The role of skills, attitudes and perceived behavioural control in the pedestrian decision making of adolescents aged 11 – 15 years

  • Published: Department for Transport, 2006
  • Authors: A. Tolmie, J. Thomson, R. O’Conno, H. Foot, E. Karagiannidou, M. Banks, C. O’Donnell and P. Sarvary
  • Date Added: 28 Jan 2013
  • Last Update: 20 Mar 2013
  • Format: pdf


To investigate the peak in pedestrian RTIs occurring to young adolescents. Safe route planning is incorporated as one component of a study to identify whether the target group have the skills to deal with complex traffic environments.


In assessing safe route planning, bespoke computer assessments and accompanied site visits were used. Groups were selected by age and both adults and primary-aged children carried out the same assessments to form comparison groups.

Key Findings:

Results showed a gradual increase with age of incidence of safe routes, as well as a reduction in variability of results. The significance of age was significant, but not a strong trend in safe route planning for adolescents.Adolescents typically under-estimated task difficulty compared to primary and adult groups, and failed to attend to feedback. This was most evident in 13 – 15 year olds, suggesting problems were more acute some time after the transition to secondary school. Again, the trends were not entirely consistent or conclusive.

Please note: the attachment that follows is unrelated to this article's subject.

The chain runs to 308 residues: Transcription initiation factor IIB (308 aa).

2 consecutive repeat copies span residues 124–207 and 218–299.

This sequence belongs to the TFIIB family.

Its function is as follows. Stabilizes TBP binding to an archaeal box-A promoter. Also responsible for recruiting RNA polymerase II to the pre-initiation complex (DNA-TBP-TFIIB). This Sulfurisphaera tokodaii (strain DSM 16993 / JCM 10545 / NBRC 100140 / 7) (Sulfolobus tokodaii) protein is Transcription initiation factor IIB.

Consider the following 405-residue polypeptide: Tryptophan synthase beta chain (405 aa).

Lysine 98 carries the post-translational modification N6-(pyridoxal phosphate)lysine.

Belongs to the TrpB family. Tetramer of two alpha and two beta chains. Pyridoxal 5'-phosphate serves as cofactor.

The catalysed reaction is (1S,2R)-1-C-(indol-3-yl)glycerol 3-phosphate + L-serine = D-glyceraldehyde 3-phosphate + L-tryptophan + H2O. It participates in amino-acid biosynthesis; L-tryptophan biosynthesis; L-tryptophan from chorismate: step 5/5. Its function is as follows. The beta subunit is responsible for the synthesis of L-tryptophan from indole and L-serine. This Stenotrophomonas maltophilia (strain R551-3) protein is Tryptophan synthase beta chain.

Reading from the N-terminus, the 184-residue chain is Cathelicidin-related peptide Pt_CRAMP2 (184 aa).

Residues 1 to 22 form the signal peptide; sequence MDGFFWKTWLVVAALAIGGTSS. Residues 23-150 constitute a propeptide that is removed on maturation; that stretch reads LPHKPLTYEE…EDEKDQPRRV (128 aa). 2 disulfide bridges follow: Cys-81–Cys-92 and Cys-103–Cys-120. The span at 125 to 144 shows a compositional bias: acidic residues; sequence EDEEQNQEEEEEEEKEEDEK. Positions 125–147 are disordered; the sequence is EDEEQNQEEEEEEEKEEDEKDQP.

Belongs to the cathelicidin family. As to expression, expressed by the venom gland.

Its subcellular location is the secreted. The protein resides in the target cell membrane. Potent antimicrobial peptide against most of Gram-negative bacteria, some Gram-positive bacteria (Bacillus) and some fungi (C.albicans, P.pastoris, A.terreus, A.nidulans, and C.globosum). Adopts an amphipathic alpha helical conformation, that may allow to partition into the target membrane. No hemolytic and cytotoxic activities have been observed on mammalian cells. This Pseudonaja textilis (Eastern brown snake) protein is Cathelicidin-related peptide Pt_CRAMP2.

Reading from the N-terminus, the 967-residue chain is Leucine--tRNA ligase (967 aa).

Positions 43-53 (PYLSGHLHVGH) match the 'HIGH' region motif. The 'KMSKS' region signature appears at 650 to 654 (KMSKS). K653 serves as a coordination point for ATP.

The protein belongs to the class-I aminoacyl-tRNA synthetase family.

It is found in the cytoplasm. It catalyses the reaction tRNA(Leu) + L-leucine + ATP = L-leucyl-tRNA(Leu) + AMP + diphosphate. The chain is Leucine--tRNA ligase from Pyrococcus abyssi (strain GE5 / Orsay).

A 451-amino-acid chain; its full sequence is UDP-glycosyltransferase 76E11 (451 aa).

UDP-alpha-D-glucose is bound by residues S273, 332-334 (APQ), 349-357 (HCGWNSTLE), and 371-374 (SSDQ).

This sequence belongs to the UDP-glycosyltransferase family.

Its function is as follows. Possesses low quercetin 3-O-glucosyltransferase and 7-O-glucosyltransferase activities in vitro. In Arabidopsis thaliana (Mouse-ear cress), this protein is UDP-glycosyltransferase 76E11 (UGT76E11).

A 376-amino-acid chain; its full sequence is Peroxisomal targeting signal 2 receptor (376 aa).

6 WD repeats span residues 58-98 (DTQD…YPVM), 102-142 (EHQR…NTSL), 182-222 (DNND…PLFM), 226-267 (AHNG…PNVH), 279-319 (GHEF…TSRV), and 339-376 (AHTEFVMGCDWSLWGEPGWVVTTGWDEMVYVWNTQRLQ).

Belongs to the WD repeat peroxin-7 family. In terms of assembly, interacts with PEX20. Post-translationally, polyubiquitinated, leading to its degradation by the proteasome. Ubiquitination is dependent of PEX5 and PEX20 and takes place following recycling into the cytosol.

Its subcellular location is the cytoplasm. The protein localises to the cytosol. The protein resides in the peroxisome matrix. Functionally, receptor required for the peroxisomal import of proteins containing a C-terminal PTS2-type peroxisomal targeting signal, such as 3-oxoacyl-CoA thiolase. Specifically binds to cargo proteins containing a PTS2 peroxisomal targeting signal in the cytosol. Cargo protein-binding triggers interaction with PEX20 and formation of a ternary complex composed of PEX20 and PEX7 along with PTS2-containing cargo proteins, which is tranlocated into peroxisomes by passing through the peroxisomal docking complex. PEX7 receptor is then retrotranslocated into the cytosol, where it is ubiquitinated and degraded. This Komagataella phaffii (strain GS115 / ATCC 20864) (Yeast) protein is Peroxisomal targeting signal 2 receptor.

Themes: adolescents, behaviour, skills, feedback


Safe route planning is only a small part of this study, but the work does give an indication of how behaviours and skills develop with age.